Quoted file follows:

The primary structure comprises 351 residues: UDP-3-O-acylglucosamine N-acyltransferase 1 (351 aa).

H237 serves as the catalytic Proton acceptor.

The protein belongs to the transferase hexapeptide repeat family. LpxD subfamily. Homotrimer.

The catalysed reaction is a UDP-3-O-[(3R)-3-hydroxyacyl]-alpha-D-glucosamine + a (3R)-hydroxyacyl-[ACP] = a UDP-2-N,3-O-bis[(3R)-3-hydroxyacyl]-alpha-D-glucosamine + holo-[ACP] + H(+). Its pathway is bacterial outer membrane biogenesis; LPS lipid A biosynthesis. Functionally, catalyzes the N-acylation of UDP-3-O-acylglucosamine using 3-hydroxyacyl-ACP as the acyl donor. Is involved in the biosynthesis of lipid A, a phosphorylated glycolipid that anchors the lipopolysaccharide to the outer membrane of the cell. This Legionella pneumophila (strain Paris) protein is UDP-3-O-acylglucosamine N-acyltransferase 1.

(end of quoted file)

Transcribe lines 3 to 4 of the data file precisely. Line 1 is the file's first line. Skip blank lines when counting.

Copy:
The protein belongs to the transferase hexapeptide repeat family. LpxD subfamily. Homotrimer.

The catalysed reaction is a UDP-3-O-[(3R)-3-hydroxyacyl]-alpha-D-glucosamine + a (3R)-hydroxyacyl-[ACP] = a UDP-2-N,3-O-bis[(3R)-3-hydroxyacyl]-alpha-D-glucosamine + holo-[ACP] + H(+). Its pathway is bacterial outer membrane biogenesis; LPS lipid A biosynthesis. Functionally, catalyzes the N-acylation of UDP-3-O-acylglucosamine using 3-hydroxyacyl-ACP as the acyl donor. Is involved in the biosynthesis of lipid A, a phosphorylated glycolipid that anchors the lipopolysaccharide to the outer membrane of the cell. This Legionella pneumophila (strain Paris) protein is UDP-3-O-acylglucosamine N-acyltransferase 1.